Our previous column bookmarked the story of Mendocino’s many libraries at the part where the venerable Mendocino Study Club has become the patron for the town’s bibliophiles. 

Daisy Kelley MacCallum in 1952, the year before she died, sitting on the sun porch of her home on Albion Street in Mendocino.

In 1938, the Club unexpectedly needed another place to hold their meetings. Since 1924, they had convened for business and pleasure on the second floor of the old Templar’s Hall – coincidentally the location of the town’s first (short-lived) lending library, located on the south side of Main Street, across from the Hotel Mendocino. When the Mendocino Lumber Company, who owned the building, was absorbed by the Union Lumber Company, the Club lost the use of this space because the building was going to be dismantled. 

A solution was found and the Club meetings were moved to Kaze Hall, a building constructed in 1887 by W. H. Kelly and now owned by his daughter, Daisy MacCallum, who was a member and former president of the Study Club. This building on the corner of Ukiah and Lansing Streets had housed many different ventures during its half century lifespan, including two previous library incarnations.

The most recent of these was the Girl Scout’s Library, started in 1932, whose story we covered in our previous installment. It turns out that the Study Club had participated in that earlier venture by purchasing some books for the troop’s small public library in its early years. 

Through the 30s and 40s, the people of Mendocino had made numerous requests to locate a county branch library in their vicinity. Frustrated by the lack of response, Daisy suggested the Club have its own.

In February 1947, members moved into the building and began transforming the Hall’s narrow bowling alley into a library. They budgeted $5.00 a month for new books, and appointed Helen Thomsen, Aldine Gorman, Evelyn Larkin, and Alma Mendosa to manage it. The Mendocino Study Club Library formally opened on June 7, 1947 with sixty-two books saved from the Girl Scout’s collection. The library joined the Dollar-a-Month and Detective book clubs, and by the end of the year had 650 new books and fifty borrowers.

Three years later, Mrs. MacCallum decided the hall needed some repairs. She wanted the Club to have a nice meeting rooms, and an appropriate place to house the town’s library. 

After extensive renovations, the Hall was a marvel of modern conveniences. There were two main entrances, one on Ukiah street that opened into the large hall or auditorium, and another on the Lansing Street corner that was an entry hall with solid birch doors leading to the Study Club rooms and the beautifully appointed, sunlit library. It was 20 x 27 feet in size and had more than 1,500 books in 1950.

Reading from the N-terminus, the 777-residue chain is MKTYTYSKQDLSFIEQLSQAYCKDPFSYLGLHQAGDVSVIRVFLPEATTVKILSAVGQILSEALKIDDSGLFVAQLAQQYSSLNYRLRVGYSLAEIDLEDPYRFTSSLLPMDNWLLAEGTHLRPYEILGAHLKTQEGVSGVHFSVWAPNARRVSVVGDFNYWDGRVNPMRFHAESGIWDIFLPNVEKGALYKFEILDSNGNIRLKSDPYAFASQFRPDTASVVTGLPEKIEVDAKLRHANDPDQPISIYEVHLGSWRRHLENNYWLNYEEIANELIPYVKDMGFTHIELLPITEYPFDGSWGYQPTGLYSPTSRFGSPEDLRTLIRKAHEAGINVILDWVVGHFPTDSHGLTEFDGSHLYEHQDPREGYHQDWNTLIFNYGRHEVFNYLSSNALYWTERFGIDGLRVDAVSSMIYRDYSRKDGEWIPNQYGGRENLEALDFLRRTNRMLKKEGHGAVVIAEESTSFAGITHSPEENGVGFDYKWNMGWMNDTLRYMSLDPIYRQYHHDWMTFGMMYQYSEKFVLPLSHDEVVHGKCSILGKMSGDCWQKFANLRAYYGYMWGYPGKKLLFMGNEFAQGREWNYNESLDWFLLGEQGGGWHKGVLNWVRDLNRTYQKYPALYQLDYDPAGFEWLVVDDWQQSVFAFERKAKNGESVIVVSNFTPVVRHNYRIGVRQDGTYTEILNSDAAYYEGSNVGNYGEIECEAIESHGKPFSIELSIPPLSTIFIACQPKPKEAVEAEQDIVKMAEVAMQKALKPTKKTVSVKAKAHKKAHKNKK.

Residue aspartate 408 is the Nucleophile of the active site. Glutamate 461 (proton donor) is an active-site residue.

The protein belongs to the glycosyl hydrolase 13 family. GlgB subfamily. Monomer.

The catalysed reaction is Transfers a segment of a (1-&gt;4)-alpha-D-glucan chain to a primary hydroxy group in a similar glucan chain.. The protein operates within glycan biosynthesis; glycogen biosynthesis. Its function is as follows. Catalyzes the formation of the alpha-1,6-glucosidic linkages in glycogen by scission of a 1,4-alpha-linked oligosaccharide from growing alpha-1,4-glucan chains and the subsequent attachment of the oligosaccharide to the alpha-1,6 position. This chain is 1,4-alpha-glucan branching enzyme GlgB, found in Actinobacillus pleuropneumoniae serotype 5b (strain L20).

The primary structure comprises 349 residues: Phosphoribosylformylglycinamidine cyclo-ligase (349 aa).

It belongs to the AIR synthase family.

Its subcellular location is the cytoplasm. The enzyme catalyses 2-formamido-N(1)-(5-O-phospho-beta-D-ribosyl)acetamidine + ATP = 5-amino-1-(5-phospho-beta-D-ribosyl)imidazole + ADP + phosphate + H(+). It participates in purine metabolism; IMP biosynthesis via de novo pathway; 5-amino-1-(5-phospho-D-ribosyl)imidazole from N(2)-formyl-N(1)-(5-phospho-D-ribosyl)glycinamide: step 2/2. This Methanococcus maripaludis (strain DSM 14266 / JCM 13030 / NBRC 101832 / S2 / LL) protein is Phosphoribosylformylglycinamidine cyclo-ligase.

Daisy also gave the building a new name – Kellieowen Hall (pronounced kelly-owen), a combination of Daisy’s own and her mother’s maiden names. Today, the space is occupied by a home furnishings and clothing boutique called “The Study Club,” named by owner Erin Keller-McMillan in honor of the Club’s long residence there.

Fast forward twenty years from its 1947 founding, and the Study Club’s Library now contained 6,300 volumes, donated mostly by the book lovers of the community. The collection ranged through fiction, non-fiction, travel books, mysteries, westerns, and many children’s books. Members gave (and continue to give) unselfishly of their time to keep the library open to the public on Wednesdays and Saturdays of each week between the hours of 2 and 4 in the afternoon. 

Through the 1970s, the Study Club continued to manage the town’s library. But after Daisy’s death in 1953, the ownership of Kellieowen Hall passed down to her heirs, and the family eventually sold the property in 1974. The Club again found themselves in need of a new home for itself and for the community’s library. 

Next week’s column will take us to the last (or most recent) chapter in Mendocino’s library story.

If you’d like to know more about the 112-year-old Mendocino Study Club, a wonderful 20-page booklet was written by Jean Droz and Janet Barnes called, “Ladies of the Afternoon.” Copies can be purchased at The Study Club boutique on Lansing, or online at kelleyhousemuseum.org/store/#ladies/